Luo is a character emptied of motivation. Like a ghost, he’s kept alive by will. He’s not just searching for Qiwen- he is the search for Qiwen. At one point we see a memory of them watching a movie together, with Luo sitting behind her, bored. She peels a pomelo fruit and cries at the melodrama on screen. Later we hear a story about Luo’s mother- she tells him that when people are very sad they eat a whole apple, core and all. The film cuts to Wildcat doing just that, his eyes red raw from crying. Perhaps it’s the night he dies (we know he was pushing a cartload of apples that night). It’s the second scene of people in tears eating fruit, compulsively, almost against their will. Luo’s ‘cry-apple’ is essentially the memory of Qiwen, as he re-treads and replays their brief time together, like a worn-out VHS.
The film itself is a kind of ghost, a memory of cinema. It’s partly to do with the affair between Luo and Qiwen being set in the year 2000: the year of Wong Kar-wai’s In The Mood For Love, whose visual style haunts the film (perhaps it’s the movie they went to see together, the one that made Qiwen cry?). It also plays into the film’s sense of overtiredness, and indeed, postmodern exhaustion. At one point Qiwen tells Luo she found out she was pregnant; he expects a boy, he can teach him ping pong; she tells him she had an abortion. Silence. “…People said the world would end in 1999. Now it’s the year 2000. And we’re still fucking alive’, Luo says. They look at each other. She puts her head on his shoulder. An apparent non sequitur- a mental leap from abortion to millennial blues- it feels real. It’s a tender moment.
Luo tells her to pack a bag, they’ll run from their troubles. A train pulls away outside, making a glass slide off a table. It’s a direct homage to the sliding glass in Andrei Tarkovsky’s Stalker (1979), in that film a moment of transcendence. Here they blankly watch it fall. The scene cuts before it breaks. Pack all the bags they like, they’re trapped in the loop of dreams, lies and banalities. It’s a postmodern reference in a scene which literally discusses the condition of post-modernity, futures literally aborted. Listlessness, passivity, inaction. Seeing Stalker was a formative experience for director Bi, and the film quotes many of the Russian auteur’s obsessions- levitation, long tracking shots of water, submerged rooms. But that’s only one stream of references in a movie brimming with them. There’s a Karaoke scene with crime boss Zuo belting out a Cantopop ballad while taunting a strung-up Luo, which feels like a rerun of Blue Velvet’s ‘In Dreams’ sequence, or Reservoir Dogs’ Mr Blonde shimmying to Stuck in the Middle With You. It’s saved by the real pain and menace in Yongzhong Chen’s performance (oddly enough he’s Bi’s non-actor uncle), but the volume of quotations that pile up could easily tip the film over. Certainly, if a string of echoes was all it had to offer it might be totally objectionable. But then the second half kicks in, literally adding another dimension.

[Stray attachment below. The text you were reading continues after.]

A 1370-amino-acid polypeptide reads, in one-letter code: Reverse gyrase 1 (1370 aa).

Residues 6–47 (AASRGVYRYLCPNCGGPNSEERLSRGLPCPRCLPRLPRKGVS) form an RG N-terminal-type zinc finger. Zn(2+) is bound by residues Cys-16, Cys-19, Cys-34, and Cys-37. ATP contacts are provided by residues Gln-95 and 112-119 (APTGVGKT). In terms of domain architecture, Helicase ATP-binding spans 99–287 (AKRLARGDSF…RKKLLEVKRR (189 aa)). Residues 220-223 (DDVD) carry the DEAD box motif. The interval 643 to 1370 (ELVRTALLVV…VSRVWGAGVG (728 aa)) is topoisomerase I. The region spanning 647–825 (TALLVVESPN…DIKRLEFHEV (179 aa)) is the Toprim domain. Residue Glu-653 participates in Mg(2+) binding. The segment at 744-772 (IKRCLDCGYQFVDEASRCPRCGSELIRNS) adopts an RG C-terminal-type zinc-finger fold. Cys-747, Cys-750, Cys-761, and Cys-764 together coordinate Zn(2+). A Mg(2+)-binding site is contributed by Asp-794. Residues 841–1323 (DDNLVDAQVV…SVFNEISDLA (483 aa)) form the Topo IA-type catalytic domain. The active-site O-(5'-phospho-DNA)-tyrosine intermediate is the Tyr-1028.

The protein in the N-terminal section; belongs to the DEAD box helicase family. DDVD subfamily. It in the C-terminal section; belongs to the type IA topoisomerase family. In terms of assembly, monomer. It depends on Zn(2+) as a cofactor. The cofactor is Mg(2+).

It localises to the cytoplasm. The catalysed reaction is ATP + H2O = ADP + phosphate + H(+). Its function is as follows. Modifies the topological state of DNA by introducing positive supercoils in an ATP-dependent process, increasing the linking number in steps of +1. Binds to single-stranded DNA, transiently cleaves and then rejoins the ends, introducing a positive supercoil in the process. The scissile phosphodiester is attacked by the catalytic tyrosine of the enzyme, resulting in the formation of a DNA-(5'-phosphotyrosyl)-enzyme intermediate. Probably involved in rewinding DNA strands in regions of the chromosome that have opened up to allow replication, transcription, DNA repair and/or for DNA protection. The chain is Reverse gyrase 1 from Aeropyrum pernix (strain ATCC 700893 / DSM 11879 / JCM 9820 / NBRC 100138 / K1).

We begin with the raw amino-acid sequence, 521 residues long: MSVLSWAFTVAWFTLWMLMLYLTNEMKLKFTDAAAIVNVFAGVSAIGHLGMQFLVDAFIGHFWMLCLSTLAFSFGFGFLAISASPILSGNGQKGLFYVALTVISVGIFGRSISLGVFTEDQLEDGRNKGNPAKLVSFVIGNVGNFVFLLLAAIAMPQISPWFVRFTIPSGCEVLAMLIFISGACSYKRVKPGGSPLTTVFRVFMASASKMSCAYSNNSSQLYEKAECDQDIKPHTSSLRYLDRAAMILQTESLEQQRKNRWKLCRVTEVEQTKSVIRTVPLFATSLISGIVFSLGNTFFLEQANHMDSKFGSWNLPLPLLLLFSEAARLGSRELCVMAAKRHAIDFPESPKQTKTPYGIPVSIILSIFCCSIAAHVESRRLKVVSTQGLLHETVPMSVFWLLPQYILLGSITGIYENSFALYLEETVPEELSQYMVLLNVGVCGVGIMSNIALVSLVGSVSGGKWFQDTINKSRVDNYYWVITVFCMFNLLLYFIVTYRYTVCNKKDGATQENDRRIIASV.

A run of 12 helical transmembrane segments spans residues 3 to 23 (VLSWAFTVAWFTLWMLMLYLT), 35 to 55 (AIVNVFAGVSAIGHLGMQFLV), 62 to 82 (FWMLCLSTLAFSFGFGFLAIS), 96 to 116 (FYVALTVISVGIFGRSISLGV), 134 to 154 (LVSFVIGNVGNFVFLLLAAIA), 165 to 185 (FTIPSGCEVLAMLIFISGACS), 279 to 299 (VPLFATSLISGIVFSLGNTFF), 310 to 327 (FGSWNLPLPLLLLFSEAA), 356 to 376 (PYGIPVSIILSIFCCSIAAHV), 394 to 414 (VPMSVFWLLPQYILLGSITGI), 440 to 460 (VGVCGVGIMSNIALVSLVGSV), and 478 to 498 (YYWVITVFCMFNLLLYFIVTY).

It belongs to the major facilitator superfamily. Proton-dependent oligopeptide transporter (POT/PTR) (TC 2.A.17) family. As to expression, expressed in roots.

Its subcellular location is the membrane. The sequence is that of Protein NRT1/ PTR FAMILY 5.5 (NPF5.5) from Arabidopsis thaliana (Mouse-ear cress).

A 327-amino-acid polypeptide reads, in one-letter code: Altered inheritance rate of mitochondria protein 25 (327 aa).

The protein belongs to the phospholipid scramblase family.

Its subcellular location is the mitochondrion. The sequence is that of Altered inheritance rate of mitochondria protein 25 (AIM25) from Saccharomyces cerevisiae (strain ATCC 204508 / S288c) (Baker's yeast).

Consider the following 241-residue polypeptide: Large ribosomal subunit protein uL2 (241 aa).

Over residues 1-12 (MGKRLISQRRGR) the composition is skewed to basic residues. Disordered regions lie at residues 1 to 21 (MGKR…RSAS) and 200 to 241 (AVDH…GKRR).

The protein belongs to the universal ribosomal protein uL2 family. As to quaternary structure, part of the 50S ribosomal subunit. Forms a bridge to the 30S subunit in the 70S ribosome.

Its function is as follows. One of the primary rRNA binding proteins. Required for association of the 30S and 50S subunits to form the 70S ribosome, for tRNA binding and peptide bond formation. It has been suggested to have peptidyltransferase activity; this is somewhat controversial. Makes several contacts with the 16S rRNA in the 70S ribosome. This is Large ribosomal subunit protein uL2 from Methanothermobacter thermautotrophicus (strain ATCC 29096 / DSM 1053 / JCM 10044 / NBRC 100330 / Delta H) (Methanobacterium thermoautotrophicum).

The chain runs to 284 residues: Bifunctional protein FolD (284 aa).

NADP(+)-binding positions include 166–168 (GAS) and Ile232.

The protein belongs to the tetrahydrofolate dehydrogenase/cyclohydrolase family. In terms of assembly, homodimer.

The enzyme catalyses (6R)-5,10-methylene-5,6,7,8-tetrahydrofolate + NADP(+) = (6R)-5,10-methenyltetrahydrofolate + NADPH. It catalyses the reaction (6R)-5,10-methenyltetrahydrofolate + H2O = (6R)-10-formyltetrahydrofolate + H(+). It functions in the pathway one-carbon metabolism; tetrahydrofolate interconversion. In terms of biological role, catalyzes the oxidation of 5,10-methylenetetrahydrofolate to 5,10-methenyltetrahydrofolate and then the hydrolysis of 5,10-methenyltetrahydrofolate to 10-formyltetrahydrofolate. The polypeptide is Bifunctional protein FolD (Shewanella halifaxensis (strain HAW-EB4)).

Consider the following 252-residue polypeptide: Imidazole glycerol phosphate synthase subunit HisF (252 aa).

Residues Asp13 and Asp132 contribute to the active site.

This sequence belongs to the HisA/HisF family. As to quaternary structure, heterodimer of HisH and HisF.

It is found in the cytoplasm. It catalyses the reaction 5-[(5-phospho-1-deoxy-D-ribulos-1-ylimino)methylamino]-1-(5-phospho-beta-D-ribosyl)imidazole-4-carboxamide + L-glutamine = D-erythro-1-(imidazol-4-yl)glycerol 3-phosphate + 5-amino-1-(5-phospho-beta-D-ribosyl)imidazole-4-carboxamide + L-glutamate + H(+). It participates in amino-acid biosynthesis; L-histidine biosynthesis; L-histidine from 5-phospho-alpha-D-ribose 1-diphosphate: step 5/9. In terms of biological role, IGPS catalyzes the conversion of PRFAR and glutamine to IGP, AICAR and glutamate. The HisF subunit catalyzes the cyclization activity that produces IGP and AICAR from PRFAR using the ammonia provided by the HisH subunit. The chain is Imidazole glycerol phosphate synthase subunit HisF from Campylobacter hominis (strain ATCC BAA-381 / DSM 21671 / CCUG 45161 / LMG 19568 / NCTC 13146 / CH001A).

It starts straightforwardly enough, with two more trips to the cinema. Back in 2000 they plan to kill Zuo in a movie theatre; it’s dark, if Luo fires at the same time as the killer on the screen everyone will think it was a sound effect. It’s a hoaky old cliché of a plan. We see him with a gun to the back of Zuo’s seat, but we never find out if he went through with it. In the present, Luo tracks Qiwen down- she’ll perform that night at a Karaoke parlour-cum-rundown-prison complex that’s due to be bulldozed at dawn. He’s told to go relax at a movie theatre till the performance. He takes a seat, puts on 3D specs (we put on ours). The lights go out, he leans back. The title comes up: Long Day’s Journey Into Night.
1 hour 40 in and we don’t know if this is the end, a coda, or whether what came before was just a preamble, a prologue. Is this the film? Finally starting? Or a film within a film? The ponderousness of the first half immediately evaporates. It’s suddenly edge of your seat. Anything could happen.